Highlights from the blog and news feed
Dec. 1, 2016
Newsletter of the Colorado Freedom of Information Coalition, a nonpartisan alliance of journalists, civic organizations and engaged citizens dedicated to ensuring the transparency of state and local governments in Colorado by promoting freedom of the press, open courts and open access to government records and meetings.
Information is the key to holding government accountable. Help CFOIC defend and strengthen Colorado's sunshine laws by scheduling a tax-deductible Colorado Gives Day donation today.
Zansberg: Why Colorado needs a uniform standard for sealing criminal court records
We think Colorado should set a uniform standard for the sealing of court files in criminal cases. The Colorado Freedom of Information Coalition recently made a formal request for such a rule to a Colorado Supreme Court committee responsible for proposing Rules of Criminal Procedure applicable in state courts.
CFOIC honors Moore for records battles: 'He refused to take no for an answer'
Journalists must “double down on the public trust” and governments must “release their stranglehold on information about the public’s business,” former Denver Post Editor Greg Moore said, accepting an award from the Colorado Freedom of Information Coalition.
Colo. Springs Utilities wants sanctions against advocate who seeks release of emissions report
The Gazette (Colorado Springs): Colorado Springs Utilities is seeking attorneys’ fees and sanctions against Monument attorney Leslie Weise as she continues her quest to get an emissions report released.
The Daily Sentinel (Grand Junction): Gov. John Hickenlooper wants everyone in the state to know just where his priorities lie. To help achieve that, the governor and his staff unveiled a new interactive website that not only highlights those priorities, but where the state departments he controls stand in achieving them.
Boulder denies councilmen call-in privilege for closed-door talks
Daily Camera (Boulder): In a discussion scheduled at the last minute and without notice to the public, the Boulder City Council decided against allowing two of its members to phone in to a closed-door executive session.
So-called 'Denver Guardian' fake-news site traced to a man in the L.A. suburbs
National Public Radio: A lot of fake and misleading news stories were shared across social media during the election. One that got a lot of traffic had the headline: “FBI Agent Suspected In Hillary Email Leaks Found Dead In Apparent Murder-Suicide.” The story is completely false, but it was shared on Facebook over half a million times.
Attorney: Accidentally released report shows emissions from plant violated federal standards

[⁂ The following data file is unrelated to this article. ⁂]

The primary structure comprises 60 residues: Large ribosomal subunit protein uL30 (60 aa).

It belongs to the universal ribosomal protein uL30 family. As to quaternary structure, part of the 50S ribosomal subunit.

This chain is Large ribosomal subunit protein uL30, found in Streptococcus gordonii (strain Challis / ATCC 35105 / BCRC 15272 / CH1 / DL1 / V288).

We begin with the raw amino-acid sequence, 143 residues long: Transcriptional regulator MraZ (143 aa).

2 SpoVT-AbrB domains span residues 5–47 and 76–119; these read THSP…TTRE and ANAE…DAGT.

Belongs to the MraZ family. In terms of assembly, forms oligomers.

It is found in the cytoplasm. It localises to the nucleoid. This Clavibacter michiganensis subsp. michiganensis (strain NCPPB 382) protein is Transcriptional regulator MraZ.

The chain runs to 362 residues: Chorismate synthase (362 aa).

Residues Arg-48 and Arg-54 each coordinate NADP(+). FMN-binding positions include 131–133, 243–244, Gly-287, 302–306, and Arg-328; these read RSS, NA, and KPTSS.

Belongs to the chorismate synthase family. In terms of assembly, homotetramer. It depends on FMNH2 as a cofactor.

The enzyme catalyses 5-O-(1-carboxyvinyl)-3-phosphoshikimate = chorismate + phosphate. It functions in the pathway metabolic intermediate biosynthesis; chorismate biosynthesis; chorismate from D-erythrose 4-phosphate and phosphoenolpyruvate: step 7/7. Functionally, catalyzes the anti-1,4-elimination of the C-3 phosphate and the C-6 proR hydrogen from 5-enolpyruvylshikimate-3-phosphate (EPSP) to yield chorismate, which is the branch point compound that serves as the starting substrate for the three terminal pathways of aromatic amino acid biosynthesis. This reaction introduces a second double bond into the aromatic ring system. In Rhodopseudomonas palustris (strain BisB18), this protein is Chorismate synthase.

The Gazette (Colorado Springs): An accidentally disclosed report shows that sulfur-dioxide emissions from the coal-fired Martin Drake Power Plant violated federal standards contrary to filings by Colorado Springs Utilities, says Monument attorney Leslie Weise.
Opinion: Trump's disregard for the press, like Clinton's, is dangerous
The Denver Post: If draining the swamp is really what Trump wants to do, he should embrace the laws and traditions that allow for transparency. He has a perfect opportunity to embarrass Barack Obama on this front. It’s no secret that the press routinely called Obama’s the most closed administration they’ve covered in their lifetimes.
Colorado Springs urban renewal authority won't say why director out after only two months
The Gazette (Colorado Springs):Urban Renewal Authority board members and a top city government official said Kitty Clemens’ abrupt departure was a personnel matter and they declined to comment on whether she resigned or was fired; they’d only say that she no longer is executive director.
Daily Camera (Boulder): It’s not a matter of red vs. blue, Republicans vs. Democrats, conservatives vs. liberals. It’s a matter of transparency, disclosure and open books. Or do you enjoy getting hammered with an endless barrage of intelligence-insulting TV commercials that demonize candidates?
Editorial: Routt residents deserve to know details of tax settlement with energy company
Steamboat Today (Steamboat Springs):We were relieved to learn that Routt County Treasurer Brita Horn had reached an agreement with Peabody Energy to accept the $1.77 million the company owed in overdue taxes associated with its Twentymile coal mine. However, we’re frustrated by Horn’s unwillingness to release the particulars of the settlement.
A federal judge has ruled: Your ballot selfie is legal (for now)
Denverite: This isn’t a final ruling on the merits of the law. Rather, U.S. District Court Judge Christine Arguello issued an injunction that prevents prosecution solely for the act of posting a picture of your ballot.
Having your FOI request denied may leave no other option than pursuing legal action against the rejecting public agency or official. The National Freedom of Information Coalition offers financial support to litigate open government lawsuits through the Knight FOI Litigation Fund. Backed by a generous grant from the Knight Foundation, the fund helps to defray upfront costs such as filing fees, depositions, court costs and other expenses associated with legal actions. Applications may be submitted through CFOIC or directly to NFOIC.
The Colorado Freedom of Information Coalition is a 501(c)(3) nonprofit that relies on membership dues, grants and gifts. Please consider making a tax-deductible donation or becoming a member. Thank you!